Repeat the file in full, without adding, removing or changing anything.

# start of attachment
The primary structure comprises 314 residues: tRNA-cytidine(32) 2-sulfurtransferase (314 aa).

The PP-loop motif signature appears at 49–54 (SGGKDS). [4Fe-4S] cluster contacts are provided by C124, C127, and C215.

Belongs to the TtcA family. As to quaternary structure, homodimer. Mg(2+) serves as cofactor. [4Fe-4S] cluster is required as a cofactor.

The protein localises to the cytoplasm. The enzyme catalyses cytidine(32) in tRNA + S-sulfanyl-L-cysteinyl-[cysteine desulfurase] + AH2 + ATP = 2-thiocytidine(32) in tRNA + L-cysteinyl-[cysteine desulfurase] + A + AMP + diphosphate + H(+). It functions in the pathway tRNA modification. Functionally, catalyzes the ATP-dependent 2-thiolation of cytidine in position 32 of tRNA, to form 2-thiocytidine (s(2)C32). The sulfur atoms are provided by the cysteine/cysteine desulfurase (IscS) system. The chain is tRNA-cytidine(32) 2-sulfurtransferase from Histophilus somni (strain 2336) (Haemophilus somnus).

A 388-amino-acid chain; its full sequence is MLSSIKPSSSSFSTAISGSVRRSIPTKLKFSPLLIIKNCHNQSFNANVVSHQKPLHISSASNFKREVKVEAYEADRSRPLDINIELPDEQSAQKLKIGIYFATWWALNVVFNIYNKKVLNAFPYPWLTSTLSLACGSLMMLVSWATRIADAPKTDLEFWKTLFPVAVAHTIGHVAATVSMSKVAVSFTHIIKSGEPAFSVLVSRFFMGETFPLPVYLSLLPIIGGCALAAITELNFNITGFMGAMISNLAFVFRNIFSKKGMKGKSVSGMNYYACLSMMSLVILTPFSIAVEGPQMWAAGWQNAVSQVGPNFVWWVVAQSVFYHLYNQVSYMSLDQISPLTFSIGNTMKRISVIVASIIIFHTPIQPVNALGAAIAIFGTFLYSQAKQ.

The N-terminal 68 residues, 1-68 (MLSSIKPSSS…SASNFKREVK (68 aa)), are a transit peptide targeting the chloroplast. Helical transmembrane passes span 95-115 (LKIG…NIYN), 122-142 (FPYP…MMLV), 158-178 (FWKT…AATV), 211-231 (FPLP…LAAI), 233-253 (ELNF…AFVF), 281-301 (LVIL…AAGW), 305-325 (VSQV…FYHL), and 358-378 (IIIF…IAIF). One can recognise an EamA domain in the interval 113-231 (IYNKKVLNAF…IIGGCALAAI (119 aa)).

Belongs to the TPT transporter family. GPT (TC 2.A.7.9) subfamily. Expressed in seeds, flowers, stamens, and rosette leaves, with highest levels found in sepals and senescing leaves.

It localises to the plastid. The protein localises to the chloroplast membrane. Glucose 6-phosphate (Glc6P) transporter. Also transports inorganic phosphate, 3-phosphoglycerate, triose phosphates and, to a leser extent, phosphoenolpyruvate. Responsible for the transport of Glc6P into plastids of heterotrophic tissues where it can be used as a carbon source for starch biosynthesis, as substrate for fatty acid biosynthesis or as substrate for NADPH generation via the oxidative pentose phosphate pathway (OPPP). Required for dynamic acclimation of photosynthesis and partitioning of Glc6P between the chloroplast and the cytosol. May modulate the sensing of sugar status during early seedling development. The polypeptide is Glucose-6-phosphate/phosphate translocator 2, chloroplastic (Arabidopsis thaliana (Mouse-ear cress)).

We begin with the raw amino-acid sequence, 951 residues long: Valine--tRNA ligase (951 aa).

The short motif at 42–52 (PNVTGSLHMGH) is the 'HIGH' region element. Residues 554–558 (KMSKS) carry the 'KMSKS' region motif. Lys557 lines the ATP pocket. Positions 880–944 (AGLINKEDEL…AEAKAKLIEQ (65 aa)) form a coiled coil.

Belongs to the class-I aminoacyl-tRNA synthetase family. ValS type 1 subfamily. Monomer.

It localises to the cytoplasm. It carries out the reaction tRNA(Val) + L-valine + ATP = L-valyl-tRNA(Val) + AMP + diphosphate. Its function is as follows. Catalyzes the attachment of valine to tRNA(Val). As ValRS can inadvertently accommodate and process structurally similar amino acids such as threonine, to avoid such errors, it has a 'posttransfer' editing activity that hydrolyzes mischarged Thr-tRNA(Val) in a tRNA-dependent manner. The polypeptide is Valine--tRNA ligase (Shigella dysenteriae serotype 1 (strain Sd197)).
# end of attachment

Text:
The primary structure comprises 314 residues: tRNA-cytidine(32) 2-sulfurtransferase (314 aa).

The PP-loop motif signature appears at 49–54 (SGGKDS). [4Fe-4S] cluster contacts are provided by C124, C127, and C215.

Belongs to the TtcA family. As to quaternary structure, homodimer. Mg(2+) serves as cofactor. [4Fe-4S] cluster is required as a cofactor.

The protein localises to the cytoplasm. The enzyme catalyses cytidine(32) in tRNA + S-sulfanyl-L-cysteinyl-[cysteine desulfurase] + AH2 + ATP = 2-thiocytidine(32) in tRNA + L-cysteinyl-[cysteine desulfurase] + A + AMP + diphosphate + H(+). It functions in the pathway tRNA modification. Functionally, catalyzes the ATP-dependent 2-thiolation of cytidine in position 32 of tRNA, to form 2-thiocytidine (s(2)C32). The sulfur atoms are provided by the cysteine/cysteine desulfurase (IscS) system. The chain is tRNA-cytidine(32) 2-sulfurtransferase from Histophilus somni (strain 2336) (Haemophilus somnus).

A 388-amino-acid chain; its full sequence is MLSSIKPSSSSFSTAISGSVRRSIPTKLKFSPLLIIKNCHNQSFNANVVSHQKPLHISSASNFKREVKVEAYEADRSRPLDINIELPDEQSAQKLKIGIYFATWWALNVVFNIYNKKVLNAFPYPWLTSTLSLACGSLMMLVSWATRIADAPKTDLEFWKTLFPVAVAHTIGHVAATVSMSKVAVSFTHIIKSGEPAFSVLVSRFFMGETFPLPVYLSLLPIIGGCALAAITELNFNITGFMGAMISNLAFVFRNIFSKKGMKGKSVSGMNYYACLSMMSLVILTPFSIAVEGPQMWAAGWQNAVSQVGPNFVWWVVAQSVFYHLYNQVSYMSLDQISPLTFSIGNTMKRISVIVASIIIFHTPIQPVNALGAAIAIFGTFLYSQAKQ.

The N-terminal 68 residues, 1-68 (MLSSIKPSSS…SASNFKREVK (68 aa)), are a transit peptide targeting the chloroplast. Helical transmembrane passes span 95-115 (LKIG…NIYN), 122-142 (FPYP…MMLV), 158-178 (FWKT…AATV), 211-231 (FPLP…LAAI), 233-253 (ELNF…AFVF), 281-301 (LVIL…AAGW), 305-325 (VSQV…FYHL), and 358-378 (IIIF…IAIF). One can recognise an EamA domain in the interval 113-231 (IYNKKVLNAF…IIGGCALAAI (119 aa)).

Belongs to the TPT transporter family. GPT (TC 2.A.7.9) subfamily. Expressed in seeds, flowers, stamens, and rosette leaves, with highest levels found in sepals and senescing leaves.

It localises to the plastid. The protein localises to the chloroplast membrane. Glucose 6-phosphate (Glc6P) transporter. Also transports inorganic phosphate, 3-phosphoglycerate, triose phosphates and, to a leser extent, phosphoenolpyruvate. Responsible for the transport of Glc6P into plastids of heterotrophic tissues where it can be used as a carbon source for starch biosynthesis, as substrate for fatty acid biosynthesis or as substrate for NADPH generation via the oxidative pentose phosphate pathway (OPPP). Required for dynamic acclimation of photosynthesis and partitioning of Glc6P between the chloroplast and the cytosol. May modulate the sensing of sugar status during early seedling development. The polypeptide is Glucose-6-phosphate/phosphate translocator 2, chloroplastic (Arabidopsis thaliana (Mouse-ear cress)).

We begin with the raw amino-acid sequence, 951 residues long: Valine--tRNA ligase (951 aa).

The short motif at 42–52 (PNVTGSLHMGH) is the 'HIGH' region element. Residues 554–558 (KMSKS) carry the 'KMSKS' region motif. Lys557 lines the ATP pocket. Positions 880–944 (AGLINKEDEL…AEAKAKLIEQ (65 aa)) form a coiled coil.

Belongs to the class-I aminoacyl-tRNA synthetase family. ValS type 1 subfamily. Monomer.

It localises to the cytoplasm. It carries out the reaction tRNA(Val) + L-valine + ATP = L-valyl-tRNA(Val) + AMP + diphosphate. Its function is as follows. Catalyzes the attachment of valine to tRNA(Val). As ValRS can inadvertently accommodate and process structurally similar amino acids such as threonine, to avoid such errors, it has a 'posttransfer' editing activity that hydrolyzes mischarged Thr-tRNA(Val) in a tRNA-dependent manner. The polypeptide is Valine--tRNA ligase (Shigella dysenteriae serotype 1 (strain Sd197)).